Last week, we published a report on the substantial progress we have made in delivering our groundbreaking Inclusive Britain action plan to tackle unfair ethnic disparities. Just one year after we launched the action plan, we fulfilled 32 of the 74 commitments, including issuing voluntary guidance for employers on how to measure and address ethnicity pay gaps, and I will report back to Parliament in 12 months’ time on the progress we have made on delivering the remaining actions to build a stronger, fairer and more united society.
I thank my right hon. Friend for her answer. While I fully understand the need for protected places for women—I totally support that—and the issues when it comes to sports, I am growing increasingly concerned that trans people are becoming demonised in some quarters. What is the Secretary of State doing to protect the interests and the very nature of genuine trans people?
I want to emphasise that the Government believe in the principle of individual liberty and in the humanity and dignity of every person, and in everything we do we want to make sure that we take the toxicity out of the debate. A lot of the demonisation is happening out there on social media. We have a responsibility to make sure that all trans people have that dignity and are looked after.
In terms of other things we are doing, NHS England is working to expand clinical capacity in adult gender identity services by establishing new pilot clinics rooted in primary care and sexual health services. Four of those new clinics have opened since 2020 and a fifth is opening this year. They will be able to provide a lot of the healthcare that trans people need.
New research from the Living Wage Foundation shows that over 2 million women in the UK earn below the real living wage and that women are more likely to be trapped in low-paid, insecure and precarious jobs. Will the Minister work with Cabinet colleagues to ensure that their work actually pays, by introducing a real living wage and strengthening protection for workers on zero-hours contracts? [R]
I thank the hon. Gentleman for raising the issue of women being able to progress and do well in work. That is why the Department for Work and Pensions has a focus on in-work progression, giving women who have childcare, training or other needs in particular the support they need to progress and thrive in work.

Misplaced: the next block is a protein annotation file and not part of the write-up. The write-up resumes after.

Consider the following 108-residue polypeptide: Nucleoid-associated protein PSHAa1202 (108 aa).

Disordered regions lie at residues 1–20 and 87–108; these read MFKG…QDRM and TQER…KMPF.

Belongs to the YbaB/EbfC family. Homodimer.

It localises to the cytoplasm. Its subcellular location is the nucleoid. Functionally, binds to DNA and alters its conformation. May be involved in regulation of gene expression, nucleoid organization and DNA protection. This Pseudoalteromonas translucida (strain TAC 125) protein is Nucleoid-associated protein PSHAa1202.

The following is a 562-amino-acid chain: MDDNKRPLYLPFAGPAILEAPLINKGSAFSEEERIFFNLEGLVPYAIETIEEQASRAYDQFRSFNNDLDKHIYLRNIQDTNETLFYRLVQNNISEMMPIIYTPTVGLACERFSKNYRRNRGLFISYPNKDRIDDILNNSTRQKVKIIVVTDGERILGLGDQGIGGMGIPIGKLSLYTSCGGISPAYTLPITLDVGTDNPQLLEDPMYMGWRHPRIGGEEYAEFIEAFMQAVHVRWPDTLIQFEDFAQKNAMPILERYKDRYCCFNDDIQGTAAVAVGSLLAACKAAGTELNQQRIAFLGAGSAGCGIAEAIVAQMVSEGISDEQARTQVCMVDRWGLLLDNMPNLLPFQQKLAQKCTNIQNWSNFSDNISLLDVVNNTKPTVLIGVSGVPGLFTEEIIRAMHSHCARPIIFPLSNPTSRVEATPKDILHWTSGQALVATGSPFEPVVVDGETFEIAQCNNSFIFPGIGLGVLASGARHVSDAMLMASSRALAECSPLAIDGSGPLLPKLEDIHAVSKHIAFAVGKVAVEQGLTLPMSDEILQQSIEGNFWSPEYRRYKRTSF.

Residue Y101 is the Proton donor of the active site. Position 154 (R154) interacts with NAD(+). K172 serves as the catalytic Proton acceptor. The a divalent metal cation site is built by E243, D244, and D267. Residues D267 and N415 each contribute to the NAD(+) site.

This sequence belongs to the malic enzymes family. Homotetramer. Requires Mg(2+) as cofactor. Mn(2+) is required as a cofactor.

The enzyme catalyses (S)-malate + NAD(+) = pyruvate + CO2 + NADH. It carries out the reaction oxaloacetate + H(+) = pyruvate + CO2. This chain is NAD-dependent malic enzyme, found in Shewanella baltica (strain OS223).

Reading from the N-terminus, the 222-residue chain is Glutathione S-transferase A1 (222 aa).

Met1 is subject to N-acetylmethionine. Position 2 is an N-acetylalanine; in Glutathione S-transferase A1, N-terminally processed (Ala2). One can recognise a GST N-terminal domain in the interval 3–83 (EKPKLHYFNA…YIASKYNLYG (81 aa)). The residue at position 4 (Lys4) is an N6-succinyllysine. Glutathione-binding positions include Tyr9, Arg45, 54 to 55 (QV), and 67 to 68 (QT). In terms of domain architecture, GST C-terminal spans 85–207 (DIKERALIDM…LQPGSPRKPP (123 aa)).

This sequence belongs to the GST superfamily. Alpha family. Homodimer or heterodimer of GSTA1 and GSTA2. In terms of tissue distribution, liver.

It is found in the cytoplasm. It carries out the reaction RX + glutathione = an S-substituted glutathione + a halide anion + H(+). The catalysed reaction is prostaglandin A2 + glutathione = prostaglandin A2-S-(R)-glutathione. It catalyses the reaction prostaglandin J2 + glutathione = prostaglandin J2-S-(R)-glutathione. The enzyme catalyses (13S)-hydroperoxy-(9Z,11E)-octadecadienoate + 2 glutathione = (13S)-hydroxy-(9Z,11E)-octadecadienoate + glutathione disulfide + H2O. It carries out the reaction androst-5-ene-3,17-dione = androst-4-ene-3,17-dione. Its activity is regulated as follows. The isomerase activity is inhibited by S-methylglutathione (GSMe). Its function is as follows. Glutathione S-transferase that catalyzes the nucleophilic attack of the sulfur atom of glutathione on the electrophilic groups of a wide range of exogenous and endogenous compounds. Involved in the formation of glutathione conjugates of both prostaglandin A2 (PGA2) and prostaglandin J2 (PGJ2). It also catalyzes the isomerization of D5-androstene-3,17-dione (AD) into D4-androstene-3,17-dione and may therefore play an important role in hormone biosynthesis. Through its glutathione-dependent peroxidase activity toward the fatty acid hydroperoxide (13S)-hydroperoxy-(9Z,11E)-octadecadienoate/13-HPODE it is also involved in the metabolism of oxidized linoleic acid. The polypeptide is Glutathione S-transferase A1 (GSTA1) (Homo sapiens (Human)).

We know that between half a million and a million people in the UK are using steroids, particularly to improve their body image. Some studies show that this is even more prolific in the gay community, with usage up to six times higher than among their straight counterparts. Will the Department work with the Department for Culture, Media and Sport and the Department of Health and Social Care to commission a study of anabolic steroid use in the UK?
The Ministry of Justice has made welcome changes on transgender prisoners, excluding those guilty of not only sexual offences but violent offences from the general women’s estate, as well as those who are still physically male, and so accepting the vulnerability of females on the basis of sex at birth. Does the Minister accept the need, not just in justice institutions but across other Departments, for both single-sex spaces and single-sex services, based on the criterion of sex at birth?
Yes, of course safety must come first. Although it is true that more than 90% of transgender women prisoners are in the male estate, it is right that we have further strengthened our policy for those who have committed sexual or violent offences, and for those who retain their birth genitalia, who can be housed elsewhere only in truly exceptional circumstances, on a case-by-case basis.